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Why skyrocketing share buybacks spell bad news for the rest of us

Mon, 6th Jan 2014

Share buybacks have reached their highest level since the financial crisis – $450bn in the US over the last year. Many companies, such as 3M, are bumping up dividends too. That’s the equivalent of a deep corporate sigh of relief that it’s back to business as usual – and unfortunately the worst possible news for the rest of us.

Buybacks are Exhibit A in the corporate financialisation that has progressively unbalanced Western economies since the 1980s. They are financial engineering in its simplest form. There is only one reason for companies to buy their own stock, and that is to drive up the share price and return on equity without the tedious business of investing in plant, people or customers. Under current assumptions, this course of action is not only justified but recommended. If, under the efficient market hypothesis, the current share price contains all relevant information about the company’s present and future prospects, then that’s the only thing that managers need to worry about. Being paid substantially in stock, of course, simply redoubles their encouragement to do so (this is the reason that despite all the handwringing executive pay just keeps on going up – that’s what it’s designed to do). Indirectly, share buybacks contributed to the severity of the crash in 2008 and its aftermath. William Lazonick, one of the foremost researchers in the area, found that in the early noughties companies in the financial sector were among the most avid stock repurchasers, often spending more than 100 per cent of their earnings on buybacks and dividends, leaving them with precious little to fall back on when lightning struck. They have been dependent on bailouts and QE ever since.

Buybacks at that level, of course, do not just exhaust the kitty for a rainy day. They are monies the company consciously chooses not to invest for the longer term in the business or the workforce in the shape of higher wages. Thanks to Ed Milliband, falling wages and living standards are now on the political agenda – remarkably, an embarrassing enough problem to provoke even the CBI to call for change (‘In my day’, muttered Vic Keegan on Twitter, ‘unions used to push for higher wages. Today it is employers’). One reason for wage stagnation is the swelling of the reserve army of the unemployed caused by the globalisation of the world economy (there are others, too, which will be the subject of a future article). As Peter Wilby pointed out in a perceptive recent piece in the Guardian globalisation is also a factor in what he terms today’s investment strike which is helping to drive the race to the bottom in salaries and social benefits.

‘Organised capital is more powerful than organised labour,’ he writes. ‘Thanks to the global loosening of capital controls over the past 40 years, investors can take their money where they like. They seek the highest returns. The more that costs such as wages and taxes can be forced down and prices pushed up, the higher the profits and the happier the investors. If they are not happy, the investors will take their money elsewhere.’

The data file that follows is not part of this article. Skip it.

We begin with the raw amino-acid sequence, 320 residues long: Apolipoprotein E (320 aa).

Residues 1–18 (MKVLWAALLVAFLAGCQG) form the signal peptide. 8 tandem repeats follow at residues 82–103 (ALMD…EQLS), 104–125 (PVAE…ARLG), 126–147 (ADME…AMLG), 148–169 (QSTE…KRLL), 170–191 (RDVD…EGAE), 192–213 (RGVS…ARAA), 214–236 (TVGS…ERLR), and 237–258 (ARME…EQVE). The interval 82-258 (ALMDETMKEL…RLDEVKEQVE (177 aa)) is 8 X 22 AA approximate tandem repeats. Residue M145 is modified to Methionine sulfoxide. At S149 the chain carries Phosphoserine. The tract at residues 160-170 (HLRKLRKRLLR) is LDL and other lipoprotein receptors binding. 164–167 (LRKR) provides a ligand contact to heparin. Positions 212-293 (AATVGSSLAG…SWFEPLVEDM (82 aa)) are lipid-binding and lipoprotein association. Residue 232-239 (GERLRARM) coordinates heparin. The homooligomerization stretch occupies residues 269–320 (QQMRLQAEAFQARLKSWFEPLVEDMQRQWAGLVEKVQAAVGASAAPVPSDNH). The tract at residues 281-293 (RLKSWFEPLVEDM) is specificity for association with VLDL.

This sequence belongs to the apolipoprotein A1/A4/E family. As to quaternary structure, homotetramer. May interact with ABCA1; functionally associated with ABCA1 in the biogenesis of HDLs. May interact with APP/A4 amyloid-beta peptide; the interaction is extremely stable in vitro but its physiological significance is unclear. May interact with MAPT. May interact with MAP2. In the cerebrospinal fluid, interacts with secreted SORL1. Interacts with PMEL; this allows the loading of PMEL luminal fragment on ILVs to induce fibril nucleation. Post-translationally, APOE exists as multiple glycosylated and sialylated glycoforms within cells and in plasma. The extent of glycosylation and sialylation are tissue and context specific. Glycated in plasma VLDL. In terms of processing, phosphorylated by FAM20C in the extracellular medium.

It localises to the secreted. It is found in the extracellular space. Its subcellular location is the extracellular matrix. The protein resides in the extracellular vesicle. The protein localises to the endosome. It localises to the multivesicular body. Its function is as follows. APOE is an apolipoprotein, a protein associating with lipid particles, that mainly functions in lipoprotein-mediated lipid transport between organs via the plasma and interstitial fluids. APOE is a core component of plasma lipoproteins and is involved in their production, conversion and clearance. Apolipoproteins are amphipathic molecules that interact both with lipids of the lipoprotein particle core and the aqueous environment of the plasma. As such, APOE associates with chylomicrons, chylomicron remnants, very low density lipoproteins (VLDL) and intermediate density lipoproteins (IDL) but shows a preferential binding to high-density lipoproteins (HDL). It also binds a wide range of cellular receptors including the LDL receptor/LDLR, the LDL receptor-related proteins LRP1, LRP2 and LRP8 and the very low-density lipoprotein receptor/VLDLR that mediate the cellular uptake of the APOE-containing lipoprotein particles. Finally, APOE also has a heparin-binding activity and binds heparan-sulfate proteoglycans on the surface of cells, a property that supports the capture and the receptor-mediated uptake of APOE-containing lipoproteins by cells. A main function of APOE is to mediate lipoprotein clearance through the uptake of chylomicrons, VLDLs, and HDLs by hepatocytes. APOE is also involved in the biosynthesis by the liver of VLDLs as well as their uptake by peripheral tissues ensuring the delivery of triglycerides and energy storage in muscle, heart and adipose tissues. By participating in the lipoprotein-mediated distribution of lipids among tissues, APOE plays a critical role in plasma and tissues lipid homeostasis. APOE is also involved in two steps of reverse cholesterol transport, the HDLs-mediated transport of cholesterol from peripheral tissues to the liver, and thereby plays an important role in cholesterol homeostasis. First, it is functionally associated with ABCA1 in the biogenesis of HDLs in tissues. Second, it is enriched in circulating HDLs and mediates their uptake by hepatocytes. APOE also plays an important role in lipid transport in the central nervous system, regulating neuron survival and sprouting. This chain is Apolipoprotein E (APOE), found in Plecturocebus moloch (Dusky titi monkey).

For Harvard’s innovation guru, Clayton Christensen, it is the ‘doctrine of new finance’ (ie financialisation) which is behind the investment slowdown that now endangers national competitiveness as well as general living standards. Instead of channelling investment into ‘empowering’ innovation (whole new classes of products and services that create jobs and put capital to productive use) or even ‘sustaining’ innovation (product advances such as hybrid cars), managers are putting such small amounts as are devoted to investment into efficiency gains, which cut the cost of producing existing products and services. Efficiency innovations release rather than use capital and, net, eliminate jobs. If the capital released is not recycled back into empowering innovation to take up the slack, the economy just churns. Sure enough, Christensen calculates that whereas in previous postwar recessions the US economy regularly took six months to get back up to speed, in 1990 it took 15 months, in 2001 39 months and this time five years and counting, even with massive amounts of quantitative easing, one of whose side-effects, according to Manifest’s Sarah Wilson, is ‘printing money for CEOs’ by refloating (and reflating) the economy and stock markets.

Against the incentives pushing in the opposite direction, pleading with companies to raise wages and invest more is about as effective as King Canute ordering the turn of the tide. All the things we’re now seeing – burgeoning share buybacks, the enrichment of the minority at the expense of the flatlining other ranks, dismally low investment and declining rates of innovation – are interlocking facets of the same Rubik’s Cube, all locked in place by a seamless web of vested interest at whose heart lies the ideological assertion that directors are agents of shareholders, whose interests take precedence over all others. Almost everyone in politics is in denial about this, but the puzzle can’t be unpicked without attacking this sacred central tenet. Unless and until it is, a return to ‘business as usual’ will continue to be cause for regret rather than optimism for all except the privileged few.

Happy New Year.


 


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User comments

Andy Lippok :: 6th Jan 14
On your recommendation Simon (I think) I read the book "The Shareholder Value Myth" by Lynn Stout, where she explains very clearly what's all wrong with shareholder value and why it harms investors, companies, and the public, i.e. everyone bar the executives themselves! As you say Simon, no-one will get it until it's too late, for all of us.
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